Concern: Skype Piano Lessons Will Never Work for My Autistic Child Because…

I only teach piano to nonspeaking and autistic students. All the lessons are online through Skype or FaceTime, even for families who live locally nearby. This helps me reach students all over the world and in underserviced areas. The format is a 1:1 personalized lesson, not a class taught to more than one student. Oftentime, parents will worry about the online format, given their child’s history of requiring hands-on support or in-person prompting. Other parents often remark that they are unsure if the iPad would be a distraction during the lesson. Lastly, many parents wonder how the lesson proceeds if the student runs off or steps away from the instrument. Please read: Why Piano Lessons for My Autistic Child? Top 10 Questions Answered by Autistic Piano Teacher. Here are some frequently asked questions to dispel some fears about the online structure.  

Sensory

  • Your child will also do better if I am in their learning space without being in their physical face.
  • Driving in rush hour traffic and reorienting to the teacher’s house and the smell of her dinner cooking may be too much for one day.
  • Having a lesson in the comfort of your home is optimal where the sensory accommodations are already established.
  • I am autistic too and I arrange my environment to accommodate my sensory needs. Once organized, I am able to be fully focused on the teaching. I can’t have people in my space while I teach.

Physical

  • Mother providing hand-over-hand support to nonverbal autistic piano student with dyspraxia

    Dogs and pets are welcome, if that’s what the student likes. I even teach turtles, cockatoos and Darth Vader.

  • It is important that the room be arranged with everything comforting. All efforts should be made to turn the piano lesson room into a safe space.
  • Some students require upper core support, so experimenting with lumbar-support chair or office chair may be helpful.
  • Arms should be like the capital letter L extending to the piano. However, many students spend the first year with elbow and shoulder support, rendering their hands in the T-Rex position. The awkward posture helps build proprioception in the fingers, which are the farthest point to receive motor signals. As the fine motor skills become reliable, the hands lower into the L posture and support is faded.
  • Some students sit with pretzel legs, one knee up to the chin, or on swiveling chairs. All postural adjustments are encouraged and discussed to enhance accuracy of the finger movement.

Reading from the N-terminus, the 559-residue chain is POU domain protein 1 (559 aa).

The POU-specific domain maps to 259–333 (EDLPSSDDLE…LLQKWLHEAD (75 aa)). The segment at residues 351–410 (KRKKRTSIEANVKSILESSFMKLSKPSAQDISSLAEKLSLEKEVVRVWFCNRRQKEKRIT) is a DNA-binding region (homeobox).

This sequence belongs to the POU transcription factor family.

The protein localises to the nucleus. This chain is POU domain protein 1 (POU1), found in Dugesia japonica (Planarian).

• If the child utilizes larger sensory tools, keep (for example) their trampoline and bouncing balls nearby. The student may utilize anything they need to redirect their body to the piano during the lesson.
  • If the student runs off or rolls on the floor, I don’t consider that a “behavior problem”. Parents should never drag the child back to the piano, bribe them, or threaten with a punishment. Rather, I encourage the student to return to the piano using a variety of tools that I have taught them.

Visual

  • From my observation, almost every student so far has displayed a photographic memory. They will take a quick peripheral glance of the material and almost never refer back to the page for visual prompts. Instead, they are ‘reading’ from their heads.
  • The student is not required to “look” at me. This means that the device is set off to the side where I can see their profile while seated at the piano. I do not allow parents to prompt “look at the book!” or “look at Miss Henny!”
  • If I require the student to use their eyes in any way, I will instruct them on the best strategies to accommodate their visual depletion rates and perceptual differences.  
  • Students with visual impairment, cortical, TBI, or congenital, are encouraged to consider learning to play from written music. Accommodations are made to enlarge the music, use clamp-on magnifiers, colored overlay filters, and a referral to an Irlen diagnostician. At this time, I am not skilled to teach braille note-reading.

Auditory

  • Piano student wearing noise-cancelling headphones during lesson

    It’s quite alright if the student covers their ears or wears noise-cancelling headphones. These devices are designed to silence the disrupting surround sound and filter only the dominant sound they wish to hear, which is the piano.

  • Students may appear to be bothered by the sound distortions to my voice on the iPad. The volume may be lowered, we can try to call again with a better connection, or complete the lesson using a smaller device (cellphone).
  • I almost never play on my piano together with the student because our pianos are very likely in different tuning. I use the classical guitar to accompany the student. I slide my fingers to adjust to your tuning, rather than making the student adjust to mine. With the nylon strings, it is a warm and pleasing non-metal sound which is quickly an instant favorite for many.